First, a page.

Thursday, October 31, 2019


It's Halloween! We made it, and for the millions or one of you who've been following this strange double feature nightly Prime journey, or even just picking and choosing and chuckling, now we've come to the end. All that's left are the dregs! Feel free to scroll back and marvel at all the free time I must have on my hands. Hey, if October is your favorite month you know the reason why. 

(1974) Dir. O.G. Assonitis; R. Barrett
*/*** / Amazon Image - C-

Even the best-laid fans of the crappiest 70s Italian horror knock-offs tend to be dismissive of this obvious Exorcist's Baby cash-in, but maybe that's why it occupies a soft, rotting spot in my warped floorboard heart for it. Probably, it's because as a kid I was traumatized by the TV spots. All it showed was a dark room, a curtain and an opening door with a light behind it... nothing else, just the drifting curtain. Man it was spooky. What, the ad goaded us to ask, lurked BEYOND...  THE ... DoOR.

Being just seven years-old, I was pretty sure I didn't want to know. But now, I'm not afraid!

Terrible it is--rushed by the horns of its pants through production and into theaters the same year (1974) as The Exorcist--imitating the green slime vomit, the levitation, the 180 degree head turn as if checking off a charades checklist--Beyond the Door made itself a tidy fortune. Made by Italians but filmed in San Francisco, the dubbing of some of the actors is strictly the 'phoned in' (maybe literally) variety, but--as so often redeems such lazy looping--the score is sublime. Conjured in great swirling arm waves by Franco Micalizzi (his ninth film in 1974 alone!), Beyond's score has the finesse of a shaking junkie running through an unstaffed, unlocked pharmacy. There' soul singers, death rattles, billowing noises, quiet storm flutes, groovy bass and Satanic sighs, it's all here--even a killer theme song--"Bargain with the Devil"--by the wondrous Warren Wilson. We even see Micalizzi's (?) sesh musicians laying it all down in the studio during the opening credits. Robert (Gabriele Lavia, the boozy, gay friend of David Hemmings in Deep Red) is producing. We know he's got cred because of his specific instruction to the musicians ("do it better!") Outside the studio, the San Francisco backdrop is as vivid and strange as only an Italian tourist can film it. We see Robert walking through the Tenderloin while being serenaded by a gang of steel drummers. We see the mysterious agent of Satan, Robert's wife's ex-husband Dimitri (Richard Johnson) reflected in the glass windows of famous edifices. Wait, what?

Yes, this is a movie where we hear the devil talk. Robert has been rescued from a fatal accident by Satan under the condition he orchestrates the birth of his child, now living in the womb of his ex-wife, who once joined him in an ancient cult practices. Hmmm. Robert has to get in there, in the apartment of Robert and his wife Jessica (Juliet Mills) as only he can deliver this very special baby. Meanwhile the two normal kids grow progressively terrified of their devil-possessed mother. Wouldn't you if you went to see her in the middle of the night after being scared by a noise, and she woke and turned around like this?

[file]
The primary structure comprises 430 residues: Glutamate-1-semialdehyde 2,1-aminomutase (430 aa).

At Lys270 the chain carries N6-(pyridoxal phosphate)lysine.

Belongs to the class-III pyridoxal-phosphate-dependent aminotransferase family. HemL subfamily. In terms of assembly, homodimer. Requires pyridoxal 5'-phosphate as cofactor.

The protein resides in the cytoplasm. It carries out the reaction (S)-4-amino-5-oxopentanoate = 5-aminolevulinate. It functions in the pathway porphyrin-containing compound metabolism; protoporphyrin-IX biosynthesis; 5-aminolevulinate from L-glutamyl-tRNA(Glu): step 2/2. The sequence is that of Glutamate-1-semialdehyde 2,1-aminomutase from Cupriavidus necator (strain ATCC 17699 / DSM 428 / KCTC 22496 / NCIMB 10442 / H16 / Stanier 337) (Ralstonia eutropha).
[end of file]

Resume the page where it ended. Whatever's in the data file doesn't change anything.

The husband Robert, meanwhile, is no help. Dimitri decides to shadow him through endless walks around SF, which Robert likes to make (as well as long pointless B-roll drives). Dimitri should stop wasting time doing the stalking, but hey, how does one tell one's ex-cult member's new husband she has the devil's baby inside her, and that he needs to help deliver it? Even after the green vomit, psychokinesis, and levitation starts in earnest, it's a big ask. Robert's doctor friend warns him not to accept Dimitri's help but can offer absolutely no solutions or alternatives in the bargain. The couple's other two kids, meanwhile, are regularly left alone with their demon mom since dad is too busy wandering the B-roll scenery looking stricken and indecisive to be much of a parent. The children barricade themselves in their room as best they can while mom floats around trashing everything. "Please don't leave us alone with mommy again," becomes a chilling, flatly intoned request to daddy. But daddy still has lots of B-roll streets left to muse through, and that comes first. When it comes right down to it, if there is any devil more terrifying than an evil parent, it might be the other parent's neglect.

Alas, thanks to inept editing (?), scenes that might have been really scary are cut away from too quickly. In one of the scariest moments, the children screams and panic one night after their room is smashed by poltergeists; they come tentatively to mom's bed for solace after she just gives them a 360-head spin and super creepy smile. But we don't even get the kids' reaction! Right after the smile is a smash cut to a long pointless scene of Robert's headlights driving through town. When he finally gets home, everything is normal again. Even with all the creepy doll close-ups, a lot of it doesn't make sense. Like if Carpenter's original Halloween cut away from the climactic upstairs hallway moment when Michael sits back up after being stabbed, to the sheriff and Loomis driving around, and then when we next check back in, Michael's already left, and the kids are back to watching TV.

BUT- that's part of what makes the best Italian exploitation so wondrous. Reaction shots, linear logic, easy resolutions, clarifying establishing shots, all must die. We don't really know where we stand in a film like Beyond the Door, and that can be terrifying in a backhand kind of way, and amusing at the same time. Sure, Beyond the Door is a blatant Exorcist rip-off full of more Francisco scenery than Vertigo, but it moves fast, keeps you off-center, and has a finger on a pulse deeper than most Americans can find even with a finger deep in their own wrist. 

Best of all, it's full of great anti-Christian beats, such as the elevated position from which Jessica finally gives birth, her Satanic voice commanding Dimitri reach up into her vagina and pull the baby down and out (below). 

Whip it frenziedly to froth and you have a very strange piece of junk, worth a visit when your standards have dropped well past the red line. Maybe it helps to have been a kid in the 70s. Our dread was off and running and what nameless evil was in that room. Devil movies were everywhere, every commercial break was packed with the occult.